Saturday, April 19, 2014

The Claim


Despite all of the frantic tabloid headlines which have hinted strongly at my demise (the ones in little type, under the Laci Peterson murder house stories), I am pleased to say that I am not dead, but have been through an ordeal. Madame Rose, my publicist, assures me that when the details of my story become more widely known, I should get both a novelization and a made for TV film out of my Iraqi adventure. It's not often that a famous star of my caliber survives what I've been through. Thank god for my recent training with Celebrity Survivor or I would never have made it.

As you will remember, I was all set to open my fabulous USO show, Vicki Lester is Shocking Awful in Baghdad in order to entertain our brave men and women in uniform. Things were going relatively well, despite the problems with electricity and the like until we got to the final dress rehearsal. We were in the middle of the first act. I was wearing my lovely rhinestone burka, sitting up on a papier mache tree limb singing that old favorite, The Bling Bling Bird in the Divi Divi Tree when our performance space was invaded by a mob of looters. They tore through everything like locusts: props, costumes, lights - all packed up in large hampers and thrown into the back of trucks and driven off. Unfortunately, in my concealing attire, I looked a bit too much like one of the light fixtures and I soon found myself squashed in with six rolls of gaffer's tape, a spare Fresnel, and three black velvet teaser curtains and being driven to who knows where. I was so upset.

My story is really much too long to be finished in a single column so I'll come back to it later. I've been recuperating at Ramstein AFB in Germany where there isn't much in the way of films to pick through. My last trip to the lounge found me sitting in front of Michael Winterbottom's 2000 film, The Claim with Wes Bentley, Nastassia Kinski, Peter Mullan and Sarah Polley. This reconception of Thomas Hardy's novel, The Mayor of Casterbridge, was a major flop, even on the art house circuit, a few years back. It's a good example of interesting ideas badly executed. The original Hardy novel, which takes place in Victorian England, is a work of powerful emotion which explores the toll a sinful act in the past wreaks on the present. The film uses the same basic outline, but the emotion is muted under the trappings and some poor directorial choices.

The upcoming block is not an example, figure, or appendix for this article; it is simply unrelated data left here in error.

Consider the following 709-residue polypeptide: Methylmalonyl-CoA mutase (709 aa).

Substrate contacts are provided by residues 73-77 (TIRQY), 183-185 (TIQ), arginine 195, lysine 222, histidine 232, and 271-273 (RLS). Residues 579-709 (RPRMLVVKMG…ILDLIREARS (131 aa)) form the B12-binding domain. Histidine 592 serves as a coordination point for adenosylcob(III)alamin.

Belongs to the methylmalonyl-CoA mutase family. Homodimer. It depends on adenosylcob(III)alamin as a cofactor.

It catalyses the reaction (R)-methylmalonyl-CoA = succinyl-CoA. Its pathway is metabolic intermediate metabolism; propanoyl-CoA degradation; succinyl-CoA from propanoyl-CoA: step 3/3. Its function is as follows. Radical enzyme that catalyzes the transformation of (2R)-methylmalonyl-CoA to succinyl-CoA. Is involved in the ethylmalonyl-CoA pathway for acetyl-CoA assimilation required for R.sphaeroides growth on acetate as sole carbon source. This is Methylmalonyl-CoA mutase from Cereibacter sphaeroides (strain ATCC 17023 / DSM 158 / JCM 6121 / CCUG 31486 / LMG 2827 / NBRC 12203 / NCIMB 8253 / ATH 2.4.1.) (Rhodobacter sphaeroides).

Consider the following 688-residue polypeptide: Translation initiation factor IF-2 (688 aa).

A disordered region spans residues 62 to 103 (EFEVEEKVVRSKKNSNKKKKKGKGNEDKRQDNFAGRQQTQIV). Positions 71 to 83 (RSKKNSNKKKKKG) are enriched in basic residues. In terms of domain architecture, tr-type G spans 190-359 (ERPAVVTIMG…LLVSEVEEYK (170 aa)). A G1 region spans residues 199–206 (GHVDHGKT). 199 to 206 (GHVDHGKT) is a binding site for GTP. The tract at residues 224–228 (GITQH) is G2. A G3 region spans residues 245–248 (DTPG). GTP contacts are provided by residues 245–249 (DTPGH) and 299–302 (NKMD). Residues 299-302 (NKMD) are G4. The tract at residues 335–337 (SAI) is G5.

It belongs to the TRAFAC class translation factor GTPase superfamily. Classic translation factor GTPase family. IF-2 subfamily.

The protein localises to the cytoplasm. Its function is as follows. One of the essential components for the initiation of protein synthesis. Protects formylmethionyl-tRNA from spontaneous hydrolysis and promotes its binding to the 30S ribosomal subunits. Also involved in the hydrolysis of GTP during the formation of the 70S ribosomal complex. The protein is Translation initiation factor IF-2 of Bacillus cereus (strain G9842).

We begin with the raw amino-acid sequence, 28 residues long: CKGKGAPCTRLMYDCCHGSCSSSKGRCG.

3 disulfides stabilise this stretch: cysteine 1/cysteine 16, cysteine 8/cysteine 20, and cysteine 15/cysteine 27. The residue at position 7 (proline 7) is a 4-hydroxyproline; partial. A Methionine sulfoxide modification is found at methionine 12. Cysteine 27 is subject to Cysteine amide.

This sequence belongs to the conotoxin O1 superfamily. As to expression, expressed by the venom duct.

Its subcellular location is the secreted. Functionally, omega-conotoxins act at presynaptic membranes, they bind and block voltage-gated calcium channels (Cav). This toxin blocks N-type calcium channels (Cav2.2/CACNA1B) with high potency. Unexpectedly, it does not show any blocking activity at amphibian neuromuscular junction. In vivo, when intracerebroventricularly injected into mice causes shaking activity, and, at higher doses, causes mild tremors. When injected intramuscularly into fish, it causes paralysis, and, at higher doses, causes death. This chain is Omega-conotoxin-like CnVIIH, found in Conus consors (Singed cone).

Peter Mullan stars as Daniel Dillon. As a young man (played by Barry Ward), he and his wife Elena (Nastassia Kinski - Karola Muller in flashback), penniless immigrants, joined the hordes of desperate 49ers who trekked to California in search of gold. High in the Sierras, cold, destitute and at the end of his rope, Daniel makes a bad decision. He sells his wife, Elena, and baby daughter (who grows into Sarah Polley) to Burn (Tom McCamus) in exchange for a mining claim. Fast forward to the 1860s. The claim was rich. Dillon has amassed a fortune in gold and founded his own town, Kingdom Come, which he rules like an autocrat. He lives in a vulgar Victorian palace with his paramour, Lucia (Milla Jovovich) and does as he pleases. He needs only one thing to make his life complete, the transcontinental railroad to come through Kingdom Come as it snakes its way across the Sierras.

The railroad surveyors, led by Dagliesh (Wes Bentley) arrive in town. With them come Dillon's ex-wife, now widowed and destitute, and her nubile daughter. Elena agrees not to expose Dillon's past. He tries to right his wrongs to the women in secret, but his attempts do not expiate his sins. In the meantime, his daughter, Hope, falls for the young Dagliesh whom Dillon threatens if the railroad does not come his way. This leads to weddings, celebrations, funerals, construction projects, octagonal houses on sleds, and innumerable scenes in a brothel right out of central casting.